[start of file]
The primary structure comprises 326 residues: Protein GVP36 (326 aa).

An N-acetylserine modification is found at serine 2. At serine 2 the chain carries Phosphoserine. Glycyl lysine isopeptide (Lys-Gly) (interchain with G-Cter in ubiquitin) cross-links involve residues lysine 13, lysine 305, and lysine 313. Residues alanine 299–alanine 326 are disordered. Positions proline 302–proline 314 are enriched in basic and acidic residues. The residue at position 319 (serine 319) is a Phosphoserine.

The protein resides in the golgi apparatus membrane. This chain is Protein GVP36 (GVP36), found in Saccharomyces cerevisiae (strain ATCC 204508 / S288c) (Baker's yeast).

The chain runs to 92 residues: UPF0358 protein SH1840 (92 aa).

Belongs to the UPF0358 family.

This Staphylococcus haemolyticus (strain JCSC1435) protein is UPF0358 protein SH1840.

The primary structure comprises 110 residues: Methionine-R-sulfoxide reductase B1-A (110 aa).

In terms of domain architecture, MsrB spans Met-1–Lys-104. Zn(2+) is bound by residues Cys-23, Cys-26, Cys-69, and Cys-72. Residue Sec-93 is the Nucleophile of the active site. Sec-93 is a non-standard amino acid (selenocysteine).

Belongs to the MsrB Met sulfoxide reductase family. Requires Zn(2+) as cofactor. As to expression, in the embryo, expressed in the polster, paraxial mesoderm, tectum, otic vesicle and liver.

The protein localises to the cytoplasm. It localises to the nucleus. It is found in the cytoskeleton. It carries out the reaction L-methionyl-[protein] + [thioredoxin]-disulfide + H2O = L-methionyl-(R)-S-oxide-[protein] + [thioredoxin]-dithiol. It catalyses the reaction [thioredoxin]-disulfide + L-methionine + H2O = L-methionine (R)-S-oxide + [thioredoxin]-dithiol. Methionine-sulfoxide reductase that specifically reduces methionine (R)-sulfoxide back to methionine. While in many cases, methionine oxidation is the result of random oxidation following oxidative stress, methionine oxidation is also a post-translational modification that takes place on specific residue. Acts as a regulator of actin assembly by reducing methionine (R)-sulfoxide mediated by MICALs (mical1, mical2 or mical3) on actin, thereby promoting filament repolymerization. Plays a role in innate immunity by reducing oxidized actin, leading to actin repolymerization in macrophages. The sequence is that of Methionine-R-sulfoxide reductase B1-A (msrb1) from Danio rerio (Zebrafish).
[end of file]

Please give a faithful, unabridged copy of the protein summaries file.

The primary structure comprises 326 residues: Protein GVP36 (326 aa).

An N-acetylserine modification is found at serine 2. At serine 2 the chain carries Phosphoserine. Glycyl lysine isopeptide (Lys-Gly) (interchain with G-Cter in ubiquitin) cross-links involve residues lysine 13, lysine 305, and lysine 313. Residues alanine 299–alanine 326 are disordered. Positions proline 302–proline 314 are enriched in basic and acidic residues. The residue at position 319 (serine 319) is a Phosphoserine.

The protein resides in the golgi apparatus membrane. This chain is Protein GVP36 (GVP36), found in Saccharomyces cerevisiae (strain ATCC 204508 / S288c) (Baker's yeast).

The chain runs to 92 residues: UPF0358 protein SH1840 (92 aa).

Belongs to the UPF0358 family.

This Staphylococcus haemolyticus (strain JCSC1435) protein is UPF0358 protein SH1840.

The primary structure comprises 110 residues: Methionine-R-sulfoxide reductase B1-A (110 aa).

In terms of domain architecture, MsrB spans Met-1–Lys-104. Zn(2+) is bound by residues Cys-23, Cys-26, Cys-69, and Cys-72. Residue Sec-93 is the Nucleophile of the active site. Sec-93 is a non-standard amino acid (selenocysteine).

Belongs to the MsrB Met sulfoxide reductase family. Requires Zn(2+) as cofactor. As to expression, in the embryo, expressed in the polster, paraxial mesoderm, tectum, otic vesicle and liver.

The protein localises to the cytoplasm. It localises to the nucleus. It is found in the cytoskeleton. It carries out the reaction L-methionyl-[protein] + [thioredoxin]-disulfide + H2O = L-methionyl-(R)-S-oxide-[protein] + [thioredoxin]-dithiol. It catalyses the reaction [thioredoxin]-disulfide + L-methionine + H2O = L-methionine (R)-S-oxide + [thioredoxin]-dithiol. Methionine-sulfoxide reductase that specifically reduces methionine (R)-sulfoxide back to methionine. While in many cases, methionine oxidation is the result of random oxidation following oxidative stress, methionine oxidation is also a post-translational modification that takes place on specific residue. Acts as a regulator of actin assembly by reducing methionine (R)-sulfoxide mediated by MICALs (mical1, mical2 or mical3) on actin, thereby promoting filament repolymerization. Plays a role in innate immunity by reducing oxidized actin, leading to actin repolymerization in macrophages. The sequence is that of Methionine-R-sulfoxide reductase B1-A (msrb1) from Danio rerio (Zebrafish).